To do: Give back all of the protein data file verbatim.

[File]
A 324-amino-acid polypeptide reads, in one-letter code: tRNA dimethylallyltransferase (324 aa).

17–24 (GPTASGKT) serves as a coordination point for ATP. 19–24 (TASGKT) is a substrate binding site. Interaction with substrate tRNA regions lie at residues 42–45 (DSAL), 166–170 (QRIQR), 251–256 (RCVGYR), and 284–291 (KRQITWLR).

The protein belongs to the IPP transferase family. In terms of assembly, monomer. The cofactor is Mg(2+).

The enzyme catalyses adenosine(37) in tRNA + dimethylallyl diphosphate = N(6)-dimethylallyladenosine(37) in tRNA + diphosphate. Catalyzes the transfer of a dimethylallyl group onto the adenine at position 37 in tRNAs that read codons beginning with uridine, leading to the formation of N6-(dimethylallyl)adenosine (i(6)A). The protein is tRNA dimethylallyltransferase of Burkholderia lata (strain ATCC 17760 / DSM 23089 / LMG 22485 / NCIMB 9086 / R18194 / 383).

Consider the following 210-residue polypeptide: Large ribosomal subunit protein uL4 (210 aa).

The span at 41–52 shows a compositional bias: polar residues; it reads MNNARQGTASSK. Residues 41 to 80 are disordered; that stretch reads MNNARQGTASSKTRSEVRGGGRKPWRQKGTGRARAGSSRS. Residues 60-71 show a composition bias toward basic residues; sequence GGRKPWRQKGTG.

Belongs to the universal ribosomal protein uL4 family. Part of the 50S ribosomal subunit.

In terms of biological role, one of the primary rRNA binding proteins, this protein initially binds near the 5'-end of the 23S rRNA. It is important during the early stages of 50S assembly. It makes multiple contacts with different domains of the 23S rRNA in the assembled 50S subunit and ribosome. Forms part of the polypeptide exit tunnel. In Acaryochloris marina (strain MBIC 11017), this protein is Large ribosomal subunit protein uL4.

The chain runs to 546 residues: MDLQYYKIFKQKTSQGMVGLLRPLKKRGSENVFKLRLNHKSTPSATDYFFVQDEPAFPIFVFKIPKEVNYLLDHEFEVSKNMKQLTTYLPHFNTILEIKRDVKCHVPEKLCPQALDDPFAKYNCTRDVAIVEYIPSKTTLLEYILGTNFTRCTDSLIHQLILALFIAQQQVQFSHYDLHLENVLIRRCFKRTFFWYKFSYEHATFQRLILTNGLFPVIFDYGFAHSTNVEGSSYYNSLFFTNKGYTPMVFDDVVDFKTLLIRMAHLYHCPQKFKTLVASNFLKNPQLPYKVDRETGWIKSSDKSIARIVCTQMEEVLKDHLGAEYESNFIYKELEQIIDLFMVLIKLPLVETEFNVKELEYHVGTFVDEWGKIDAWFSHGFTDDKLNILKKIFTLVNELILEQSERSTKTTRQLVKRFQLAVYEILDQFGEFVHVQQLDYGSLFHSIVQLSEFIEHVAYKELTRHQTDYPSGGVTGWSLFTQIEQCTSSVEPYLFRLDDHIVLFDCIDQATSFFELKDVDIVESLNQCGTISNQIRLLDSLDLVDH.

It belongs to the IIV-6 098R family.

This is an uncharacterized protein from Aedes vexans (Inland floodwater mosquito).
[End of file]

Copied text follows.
A 324-amino-acid polypeptide reads, in one-letter code: tRNA dimethylallyltransferase (324 aa).

17–24 (GPTASGKT) serves as a coordination point for ATP. 19–24 (TASGKT) is a substrate binding site. Interaction with substrate tRNA regions lie at residues 42–45 (DSAL), 166–170 (QRIQR), 251–256 (RCVGYR), and 284–291 (KRQITWLR).

The protein belongs to the IPP transferase family. In terms of assembly, monomer. The cofactor is Mg(2+).

The enzyme catalyses adenosine(37) in tRNA + dimethylallyl diphosphate = N(6)-dimethylallyladenosine(37) in tRNA + diphosphate. Catalyzes the transfer of a dimethylallyl group onto the adenine at position 37 in tRNAs that read codons beginning with uridine, leading to the formation of N6-(dimethylallyl)adenosine (i(6)A). The protein is tRNA dimethylallyltransferase of Burkholderia lata (strain ATCC 17760 / DSM 23089 / LMG 22485 / NCIMB 9086 / R18194 / 383).

Consider the following 210-residue polypeptide: Large ribosomal subunit protein uL4 (210 aa).

The span at 41–52 shows a compositional bias: polar residues; it reads MNNARQGTASSK. Residues 41 to 80 are disordered; that stretch reads MNNARQGTASSKTRSEVRGGGRKPWRQKGTGRARAGSSRS. Residues 60-71 show a composition bias toward basic residues; sequence GGRKPWRQKGTG.

Belongs to the universal ribosomal protein uL4 family. Part of the 50S ribosomal subunit.

In terms of biological role, one of the primary rRNA binding proteins, this protein initially binds near the 5'-end of the 23S rRNA. It is important during the early stages of 50S assembly. It makes multiple contacts with different domains of the 23S rRNA in the assembled 50S subunit and ribosome. Forms part of the polypeptide exit tunnel. In Acaryochloris marina (strain MBIC 11017), this protein is Large ribosomal subunit protein uL4.

The chain runs to 546 residues: MDLQYYKIFKQKTSQGMVGLLRPLKKRGSENVFKLRLNHKSTPSATDYFFVQDEPAFPIFVFKIPKEVNYLLDHEFEVSKNMKQLTTYLPHFNTILEIKRDVKCHVPEKLCPQALDDPFAKYNCTRDVAIVEYIPSKTTLLEYILGTNFTRCTDSLIHQLILALFIAQQQVQFSHYDLHLENVLIRRCFKRTFFWYKFSYEHATFQRLILTNGLFPVIFDYGFAHSTNVEGSSYYNSLFFTNKGYTPMVFDDVVDFKTLLIRMAHLYHCPQKFKTLVASNFLKNPQLPYKVDRETGWIKSSDKSIARIVCTQMEEVLKDHLGAEYESNFIYKELEQIIDLFMVLIKLPLVETEFNVKELEYHVGTFVDEWGKIDAWFSHGFTDDKLNILKKIFTLVNELILEQSERSTKTTRQLVKRFQLAVYEILDQFGEFVHVQQLDYGSLFHSIVQLSEFIEHVAYKELTRHQTDYPSGGVTGWSLFTQIEQCTSSVEPYLFRLDDHIVLFDCIDQATSFFELKDVDIVESLNQCGTISNQIRLLDSLDLVDH.

It belongs to the IIV-6 098R family.

This is an uncharacterized protein from Aedes vexans (Inland floodwater mosquito).